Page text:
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Passe-Temps. Story of One Life. III

Yana Malysheva-Jones


We managed to get sick, Max and I. Both in our own ways — me in some weird allergic kind of virus reaction to something, while Max was sick for two days in a row, probably after our pork shashlik (barbequed meat) session on the trip, but I actually believe it was milk he had later.

This reminded me of a story from my childhood when I was around the same age as Max now, but one year older. So I was four. I got poisoned with a watermelon that my mum bought from our local Siberian market — which is a normal thing to do now, but back then in 1990 watermelons in Siberia were a real event that people were looking forward to for a whole year trying to get the best ones so they can have those sweet red memories for the year ahead. Best ones were believed to be bought in late August-early September which my mum did. And still my little body reacted in such a strong way that the same night as I ate the watermelon, my mum was holding me in her hands and I was barely breathing. I can’t imagine what she went through, despite all the difficulties in our current relationship. We spent the next month in a hospital, me and mum. One of her favourite stories is when I was telling nurses there trying to inject my pale tiny veins that they were not very good at their job. It apparently made them all laugh and have me as their favourite so they would bring me empty cardboard boxes of imported (really rare stuff back then!) medicine as presents. I was happy. So I do know what it is to be happy with simple things, don’t I?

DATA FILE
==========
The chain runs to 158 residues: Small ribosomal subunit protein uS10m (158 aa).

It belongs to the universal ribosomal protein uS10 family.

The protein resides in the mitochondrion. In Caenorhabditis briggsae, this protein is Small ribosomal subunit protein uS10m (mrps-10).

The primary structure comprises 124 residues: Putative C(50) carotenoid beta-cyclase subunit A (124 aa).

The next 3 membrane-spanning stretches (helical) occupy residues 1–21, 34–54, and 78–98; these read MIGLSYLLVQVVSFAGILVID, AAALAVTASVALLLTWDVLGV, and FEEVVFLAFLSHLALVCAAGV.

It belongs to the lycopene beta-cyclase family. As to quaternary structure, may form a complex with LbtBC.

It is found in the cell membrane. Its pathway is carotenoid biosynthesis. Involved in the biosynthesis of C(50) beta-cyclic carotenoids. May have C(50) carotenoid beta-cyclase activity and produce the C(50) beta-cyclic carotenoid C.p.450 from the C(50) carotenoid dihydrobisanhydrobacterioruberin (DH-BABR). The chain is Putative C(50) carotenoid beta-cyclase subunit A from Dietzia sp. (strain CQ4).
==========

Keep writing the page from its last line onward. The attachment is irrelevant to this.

For a very long time after the incident my mum saw nothing but rotten yellow mash inside watermelons. That’s what her fear looked like.

Last night I had a dream in which I saw a massive black tarantula. I remember I wasn’t scared of it, more unsettled and intrigued. Somebody — I think it was actually a friend of mine — asked me to look after it. The insect was trying to escape all the time so in the end I had to cover her living space — a transparent glass box with sand — with another layer of flat glass. I remember feeling — no way this tarantula should get out. When in the morning I checked the meaning of the dream and its symbolism, it was as usual full of very controversial things, but one explanation struck me. All spiders are known to be symbols of patience and persistence, stamina in a way — as you can imagine a spider methodically carrying on with their task of weaving their web. While at the same time spiders can symbolise danger, fear, enemies and your own dark side. It said the interpretation is up to how you felt about your spider in your dream. Well, I felt almost curious and excited to watch it — that same feeling that you get when you see something so ugly and disgusting, so unimaginable that it’s difficult to take your eyes off it. Recently I’ve been constantly applying everything to my mental state of depression. So what can this dream say about it then? That I’m still so scared of what I am going through or I already passed a milestone and now I’m looking at my life situation more with curiosity and this weird twisted, almost gambling-like interest to see what this whole experience finally brings?

What differs that four-year-old girl teasing nurses in such a nonchalant way adoring her mum to bits from a thirty-four year old woman with a broken heart (by various people, including that same mum) I’m seeing now in the mirror? Probably the first one would cry over a scary dream of a black hairy spider while the other one is confident that rotten watermelons and their yellow mash is not the scariest thing that can happen to her. Rotten hearts and ill-minded people are.

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